The effect of factor V Leiden mutation on the severity of meningococcal disease has been investigated in two studies. The first study of two large cohorts of patients with meningococcal disease reported that survivors with heterozygosity for factor V Leiden were more likely than those without the mutation to require skin grafting, referral to a plastic surgeon, or amputation. However, the majority of those carrying the factor V Leiden were not affected by severe thrombotic complications.8 Contrary to these findings, Westendorp et al7 found no relationship between factor V Leiden mutation and outcome of meningococcal disease in a group of 50 patients. These data underline that the role for factor V Leiden in the development of DIC remains controversial.

Other Anticoagulants

Antithrombin (AT) plays a major role in the regulation of haemostasis by inhibiting thrombin, factors IXa, Xa, XIa and XIIa, kallikrein, and plasmin. A study of patients with DIC by Bick et al51 showed an almost universal decrease in AT in patients with severe acute DIC. Low levels of AT are associated with increased mortality in DIC.51 However, so far no relation between heterozygosity for AT and DIC has been found. Heterozygous AT deficiency, which associated with a five-fold increased risk for thrombosis, is found in 0.05% to 1.0 % of healthy individuals.52 Homozygous deficiencies for ATIII are not known to occur.

Thrombomodulin (TM) is a transmembrane glycoprotein expressed mainly by endothelial, but also several other cells. TM is a key component in the protein C anticoagulant pathway as a receptor for thrombin. Bound to TM, thrombin undergoes conformational change, which facilitates conversion by limited proteolysis of circulating protein C to activated protein C.53 The binding of thrombin to TM also inhibits its ability to activate platelets and to cleave fibrinogen.54,55 Thrombomodulin may be down regulated on the endothelial surface in DIC.56 The localization on the endothelial cell has hampered the studies on genetic alterations of the thrombomodulin protein. There is no evidence yet, that genetic differences in the thrombomodulin gene are a risk factor for DIC.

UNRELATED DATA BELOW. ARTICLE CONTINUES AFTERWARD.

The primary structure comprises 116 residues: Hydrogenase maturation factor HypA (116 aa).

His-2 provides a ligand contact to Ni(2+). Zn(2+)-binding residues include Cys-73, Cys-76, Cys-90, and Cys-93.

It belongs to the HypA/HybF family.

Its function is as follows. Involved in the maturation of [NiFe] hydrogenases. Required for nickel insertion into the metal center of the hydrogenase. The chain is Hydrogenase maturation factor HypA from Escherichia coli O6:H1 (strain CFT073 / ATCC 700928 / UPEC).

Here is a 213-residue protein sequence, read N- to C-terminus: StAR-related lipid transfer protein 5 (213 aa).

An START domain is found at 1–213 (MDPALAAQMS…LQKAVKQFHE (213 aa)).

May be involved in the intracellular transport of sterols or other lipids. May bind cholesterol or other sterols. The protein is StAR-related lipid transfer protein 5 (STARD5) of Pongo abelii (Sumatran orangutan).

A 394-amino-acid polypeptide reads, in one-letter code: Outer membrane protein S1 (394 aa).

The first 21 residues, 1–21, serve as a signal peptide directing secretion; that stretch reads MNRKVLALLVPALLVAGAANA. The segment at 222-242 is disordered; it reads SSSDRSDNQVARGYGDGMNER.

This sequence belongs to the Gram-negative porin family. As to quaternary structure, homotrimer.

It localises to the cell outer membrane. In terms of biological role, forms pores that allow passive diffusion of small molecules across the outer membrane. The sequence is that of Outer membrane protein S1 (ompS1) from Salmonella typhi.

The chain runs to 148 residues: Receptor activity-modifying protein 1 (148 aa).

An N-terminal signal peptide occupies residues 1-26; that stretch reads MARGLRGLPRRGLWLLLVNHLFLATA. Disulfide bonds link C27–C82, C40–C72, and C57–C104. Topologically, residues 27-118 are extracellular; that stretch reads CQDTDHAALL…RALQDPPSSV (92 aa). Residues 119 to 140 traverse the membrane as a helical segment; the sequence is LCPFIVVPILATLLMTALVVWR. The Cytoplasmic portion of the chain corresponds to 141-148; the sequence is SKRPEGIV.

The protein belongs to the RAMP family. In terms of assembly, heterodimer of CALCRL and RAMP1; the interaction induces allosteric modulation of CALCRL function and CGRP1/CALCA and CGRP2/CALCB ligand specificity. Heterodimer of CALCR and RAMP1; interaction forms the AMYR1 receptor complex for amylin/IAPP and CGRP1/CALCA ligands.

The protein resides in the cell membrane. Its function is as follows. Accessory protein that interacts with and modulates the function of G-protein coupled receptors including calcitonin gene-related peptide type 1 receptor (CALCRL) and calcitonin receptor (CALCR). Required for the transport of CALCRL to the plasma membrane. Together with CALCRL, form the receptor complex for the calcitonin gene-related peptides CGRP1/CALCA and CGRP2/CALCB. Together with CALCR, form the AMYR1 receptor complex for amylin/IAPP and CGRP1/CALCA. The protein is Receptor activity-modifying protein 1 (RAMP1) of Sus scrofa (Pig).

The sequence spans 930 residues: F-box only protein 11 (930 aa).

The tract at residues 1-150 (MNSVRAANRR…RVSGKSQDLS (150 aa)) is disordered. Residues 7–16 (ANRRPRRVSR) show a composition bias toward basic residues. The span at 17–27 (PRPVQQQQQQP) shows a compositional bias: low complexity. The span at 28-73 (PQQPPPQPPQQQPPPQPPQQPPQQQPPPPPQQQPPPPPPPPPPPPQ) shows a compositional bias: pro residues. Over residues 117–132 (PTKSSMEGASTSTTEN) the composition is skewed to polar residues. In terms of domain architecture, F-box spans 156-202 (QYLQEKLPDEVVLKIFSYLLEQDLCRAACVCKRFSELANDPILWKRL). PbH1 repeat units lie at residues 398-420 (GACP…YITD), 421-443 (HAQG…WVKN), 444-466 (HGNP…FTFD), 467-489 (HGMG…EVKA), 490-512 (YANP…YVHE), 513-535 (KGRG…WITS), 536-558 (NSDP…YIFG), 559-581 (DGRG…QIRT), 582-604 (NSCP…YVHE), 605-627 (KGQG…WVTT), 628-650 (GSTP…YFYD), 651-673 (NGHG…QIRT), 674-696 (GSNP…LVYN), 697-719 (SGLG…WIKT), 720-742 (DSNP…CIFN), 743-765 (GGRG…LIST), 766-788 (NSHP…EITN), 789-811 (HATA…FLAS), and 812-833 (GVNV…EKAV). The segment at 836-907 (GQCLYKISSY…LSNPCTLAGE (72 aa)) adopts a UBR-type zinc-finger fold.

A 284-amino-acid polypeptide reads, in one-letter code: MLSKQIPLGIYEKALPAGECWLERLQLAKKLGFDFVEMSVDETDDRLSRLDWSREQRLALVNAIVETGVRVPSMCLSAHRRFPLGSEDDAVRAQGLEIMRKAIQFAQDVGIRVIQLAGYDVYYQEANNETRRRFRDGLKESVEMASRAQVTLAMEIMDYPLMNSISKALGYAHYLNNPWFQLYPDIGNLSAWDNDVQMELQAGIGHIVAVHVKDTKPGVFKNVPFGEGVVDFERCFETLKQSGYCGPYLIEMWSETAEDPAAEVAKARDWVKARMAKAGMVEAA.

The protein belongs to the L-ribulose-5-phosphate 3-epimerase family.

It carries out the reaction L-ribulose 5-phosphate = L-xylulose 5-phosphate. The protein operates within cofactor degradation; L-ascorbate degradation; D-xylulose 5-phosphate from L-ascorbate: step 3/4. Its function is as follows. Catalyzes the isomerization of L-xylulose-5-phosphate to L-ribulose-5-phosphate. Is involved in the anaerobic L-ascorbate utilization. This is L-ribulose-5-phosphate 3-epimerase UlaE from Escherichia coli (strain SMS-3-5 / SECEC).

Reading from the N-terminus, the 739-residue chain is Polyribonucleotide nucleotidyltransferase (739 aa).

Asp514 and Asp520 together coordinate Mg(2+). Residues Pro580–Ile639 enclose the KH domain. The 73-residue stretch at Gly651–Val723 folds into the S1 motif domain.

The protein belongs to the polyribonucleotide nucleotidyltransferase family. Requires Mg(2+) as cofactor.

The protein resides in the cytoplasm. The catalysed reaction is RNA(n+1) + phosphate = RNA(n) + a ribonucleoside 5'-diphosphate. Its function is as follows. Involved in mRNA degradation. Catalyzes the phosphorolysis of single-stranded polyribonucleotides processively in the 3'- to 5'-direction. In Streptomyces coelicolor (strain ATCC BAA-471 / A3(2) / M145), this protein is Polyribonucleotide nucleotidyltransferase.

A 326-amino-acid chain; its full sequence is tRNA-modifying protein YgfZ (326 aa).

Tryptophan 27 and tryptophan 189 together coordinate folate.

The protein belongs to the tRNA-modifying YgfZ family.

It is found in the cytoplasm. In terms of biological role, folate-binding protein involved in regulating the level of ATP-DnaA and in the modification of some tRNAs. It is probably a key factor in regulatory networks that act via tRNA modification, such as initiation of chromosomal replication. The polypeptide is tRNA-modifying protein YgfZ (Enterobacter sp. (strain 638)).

Tissue factor pathway inhibitor (TFPI), heparin cofactor II, b2 glycoprotein deficiency and the recently identified EPCR are also candidate risk factors for DIC. However, there are no reports on the relationship between mutations in the genes of these proteins and DIC.


Paradoxically, DIC can be accompanied by either excessive fibrinolysis or inhibited fibrinolysis. Increased fibrinolysis contributes to the severe bleeding complications in DIC. The occurrence of inhibited fibrinolysis can play a role in impaired fibrin dissolution and formation of microthrombi in DIC. Genetic alterations in the fibrinolysis pathway or in the inhibitory pathways of fibrinolysis are therefore candidate risk factors of DIC.

Variation in Plasminogen-Activator-Inhibitor Gene

The serpin plasminogen activator inhibitor 1 (PAI1) is one of the main inhibitors of fibrinolysis. PAI1 inactivates tissue type plasminogen activator (tPA) and urokinase-type plasminogen activator (uPA) through complex formation. Animal studies substantiated that increased circulating PAI1 levels are associated with a prothrombotic tendency,57 whereas inhibition of PAI1 has antithrombotic effects.58–60 DIC is characterized by increased levels of PAI1. Different studies show that high levels of PAI1 are predictive for unfavorable outcome in DIC associated with sepsis.5,6,61,62 Little is known about genetic alterations in PAI1 levels as a risk factor for thrombotic events. Although almost half of the deep vein thrombosis (DVT) patients have increased PAI1 levels, elevated PAI1 is not considered to be a risk factor for venous thrombosis.63